Cape Town clinical psychologist Mark de la Rey says: “ Firstly, we must be honest with ourselves about our feelings and fears, which brings authenticity to our interactions."

Cape Town clinical psychologist Mark de la Rey.
Cape Town clinical psychologist Mark de la Rey.
Image: Linkedin

An expert in cross-generational communication, De la Rey heads the adolescent unit at Netcare’s Akeso Kenilworth clinic, Cape Town.

"Start from a place of wanting to understand and hear a person from their experience of the world, not from the predetermined space of your experience. This doesn't mean that you give up your ethics or morals but we hold judgments at bay. This will always be imperfect, but is an attempt to move closer to each other.”

Identifying our emotions is fundamental to self-discovery, he says. “We're more likely to have inaccurate information about our true self if we're unable to accurately identify what we're feeling.”

But, research shows, most people opt for versions of “glad, sad and mad” when asked how they feel. Brown and a fellow academic, Dr Ronda Dearing, reviewed nearly 1,500 academic papers for her latest work on emotional nuances.

Cape Town clinical psychologist Mareli Fischer says the book has helped develop the language of emotion, necessary to reflect on our lives, including trauma and beauty, and to understand our personal narratives about “who we are and where we’ve been”.

The 87 emotions and experiences in the book — identified by therapists as important to healing — were distilled out of 150 common, yet difficult to label emotions. Those 150 came from more than half a million comments by nearly 67,000 people in an online course Brown taught.

In Atlas, similar emotions are grouped together - there are 13 chapters for each group. Envy and jealousy, for example, both end up under Places We Go When We Compare. The difference: envy is about wanting something someone else has, jealousy is sparked by a fear of loss.

The risks of comparing ourselves to others, which drive 'big feelings', tensions and block creativity, is a theme in the book

The risks of comparing ourselves to others, which drive “big feelings”, tensions and block creativity, is a theme in the book.

De la Rey says: “All of us, but especially young people and teens, are being judged and judging ourselves by artificial, often unrealistic representations of what's 'perfect', a completely subjective construct.”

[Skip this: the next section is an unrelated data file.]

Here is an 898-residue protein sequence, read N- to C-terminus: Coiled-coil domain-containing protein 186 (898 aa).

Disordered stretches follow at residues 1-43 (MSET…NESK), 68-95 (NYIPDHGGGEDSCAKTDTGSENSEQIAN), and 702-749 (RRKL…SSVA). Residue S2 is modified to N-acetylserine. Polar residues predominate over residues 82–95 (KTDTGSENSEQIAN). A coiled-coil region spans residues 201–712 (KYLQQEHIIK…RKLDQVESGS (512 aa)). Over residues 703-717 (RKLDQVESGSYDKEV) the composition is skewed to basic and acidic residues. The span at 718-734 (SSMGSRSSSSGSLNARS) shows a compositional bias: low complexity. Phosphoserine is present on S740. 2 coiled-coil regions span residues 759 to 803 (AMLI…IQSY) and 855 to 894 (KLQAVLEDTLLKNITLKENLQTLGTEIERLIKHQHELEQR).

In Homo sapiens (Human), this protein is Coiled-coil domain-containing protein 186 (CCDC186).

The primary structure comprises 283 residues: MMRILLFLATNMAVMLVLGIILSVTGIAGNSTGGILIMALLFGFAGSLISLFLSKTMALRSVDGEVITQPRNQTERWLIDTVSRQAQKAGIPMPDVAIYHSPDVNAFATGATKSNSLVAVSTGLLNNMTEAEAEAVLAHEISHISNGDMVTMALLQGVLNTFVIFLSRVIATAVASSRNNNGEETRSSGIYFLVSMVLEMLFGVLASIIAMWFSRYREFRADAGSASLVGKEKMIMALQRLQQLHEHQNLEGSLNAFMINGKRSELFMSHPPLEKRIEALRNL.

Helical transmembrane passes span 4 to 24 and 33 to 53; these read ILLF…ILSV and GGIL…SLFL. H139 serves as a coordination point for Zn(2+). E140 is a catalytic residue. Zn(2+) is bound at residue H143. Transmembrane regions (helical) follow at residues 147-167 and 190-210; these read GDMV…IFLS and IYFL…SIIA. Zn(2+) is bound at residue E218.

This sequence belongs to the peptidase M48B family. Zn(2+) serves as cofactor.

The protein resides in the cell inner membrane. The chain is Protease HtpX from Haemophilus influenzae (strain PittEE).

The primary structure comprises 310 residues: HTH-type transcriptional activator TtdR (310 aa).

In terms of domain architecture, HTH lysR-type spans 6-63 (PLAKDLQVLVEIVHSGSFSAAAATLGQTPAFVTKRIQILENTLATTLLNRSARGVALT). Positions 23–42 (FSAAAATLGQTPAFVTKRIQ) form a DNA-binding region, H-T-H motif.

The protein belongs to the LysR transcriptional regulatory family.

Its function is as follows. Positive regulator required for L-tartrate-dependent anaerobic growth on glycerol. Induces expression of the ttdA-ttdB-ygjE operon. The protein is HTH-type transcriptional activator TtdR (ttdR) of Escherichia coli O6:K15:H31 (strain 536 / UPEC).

Perfectionism is another threat to connection in Brown’s framework, a view widely shared by therapists.

Mkhondo says: “It wreaks havoc to your wellbeing, sapping energy, creating constant frustration, anger, stress and anxiety.”

A perfectionist lens makes us judgemental and critical. In contrast, dropping our armour and self-protective behaviours lets us develop what Brown calls the “grounded confidence” to forge meaningful relationships.

“We should lean into emotional uncertainty and emotional exposure. That's the only path,” she says. “Who do you know who doesn't have a healthy dose of uncertainty and risk every day? That's life.”


"On the surface, the near enemies of emotions or experiences might look and even feel like connection, but ultimately they drive us to be disconnected from ourselves and from each other ... they fuel separation,” writes Brown in Atlas of the Heart. “Near enemies can feel like manipulation and even gaslighting. Of course, the far enemies destroy connection too — but you can see them coming.” 

Here are two examples: 


  • I understand this pain, I feel our shared humanity, I know how it feels to suffer
  • Near Enemy: PITY: I feel sorry for you, for people like you, you are different to me, creating separation
  • Far Enemy: CRUELTY  


  • Near enemy ATTACHMENT: I will love you because I need something, if you love me back, if you will be the way I want you to be
  • Far enemy: HATE